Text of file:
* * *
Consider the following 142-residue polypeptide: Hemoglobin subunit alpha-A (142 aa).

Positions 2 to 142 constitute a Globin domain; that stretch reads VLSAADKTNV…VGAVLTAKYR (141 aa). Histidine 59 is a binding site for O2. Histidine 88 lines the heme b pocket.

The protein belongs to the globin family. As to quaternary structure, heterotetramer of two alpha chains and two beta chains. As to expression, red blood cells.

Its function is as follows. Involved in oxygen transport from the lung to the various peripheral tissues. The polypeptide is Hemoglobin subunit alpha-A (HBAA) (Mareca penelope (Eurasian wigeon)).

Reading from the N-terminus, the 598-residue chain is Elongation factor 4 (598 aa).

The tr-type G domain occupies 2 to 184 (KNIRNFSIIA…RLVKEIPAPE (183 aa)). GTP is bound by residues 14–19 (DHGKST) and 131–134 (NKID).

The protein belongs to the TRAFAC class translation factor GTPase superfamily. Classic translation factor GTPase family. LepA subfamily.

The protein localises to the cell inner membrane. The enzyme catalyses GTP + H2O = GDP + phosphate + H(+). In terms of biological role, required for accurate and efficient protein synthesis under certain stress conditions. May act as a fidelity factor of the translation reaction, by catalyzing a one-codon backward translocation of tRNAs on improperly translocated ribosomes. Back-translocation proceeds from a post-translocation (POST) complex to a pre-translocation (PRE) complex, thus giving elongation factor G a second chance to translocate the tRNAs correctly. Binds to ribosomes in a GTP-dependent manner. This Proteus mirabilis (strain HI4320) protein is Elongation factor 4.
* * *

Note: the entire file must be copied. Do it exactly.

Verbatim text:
Consider the following 142-residue polypeptide: Hemoglobin subunit alpha-A (142 aa).

Positions 2 to 142 constitute a Globin domain; that stretch reads VLSAADKTNV…VGAVLTAKYR (141 aa). Histidine 59 is a binding site for O2. Histidine 88 lines the heme b pocket.

The protein belongs to the globin family. As to quaternary structure, heterotetramer of two alpha chains and two beta chains. As to expression, red blood cells.

Its function is as follows. Involved in oxygen transport from the lung to the various peripheral tissues. The polypeptide is Hemoglobin subunit alpha-A (HBAA) (Mareca penelope (Eurasian wigeon)).

Reading from the N-terminus, the 598-residue chain is Elongation factor 4 (598 aa).

The tr-type G domain occupies 2 to 184 (KNIRNFSIIA…RLVKEIPAPE (183 aa)). GTP is bound by residues 14–19 (DHGKST) and 131–134 (NKID).

The protein belongs to the TRAFAC class translation factor GTPase superfamily. Classic translation factor GTPase family. LepA subfamily.

The protein localises to the cell inner membrane. The enzyme catalyses GTP + H2O = GDP + phosphate + H(+). In terms of biological role, required for accurate and efficient protein synthesis under certain stress conditions. May act as a fidelity factor of the translation reaction, by catalyzing a one-codon backward translocation of tRNAs on improperly translocated ribosomes. Back-translocation proceeds from a post-translocation (POST) complex to a pre-translocation (PRE) complex, thus giving elongation factor G a second chance to translocate the tRNAs correctly. Binds to ribosomes in a GTP-dependent manner. This Proteus mirabilis (strain HI4320) protein is Elongation factor 4.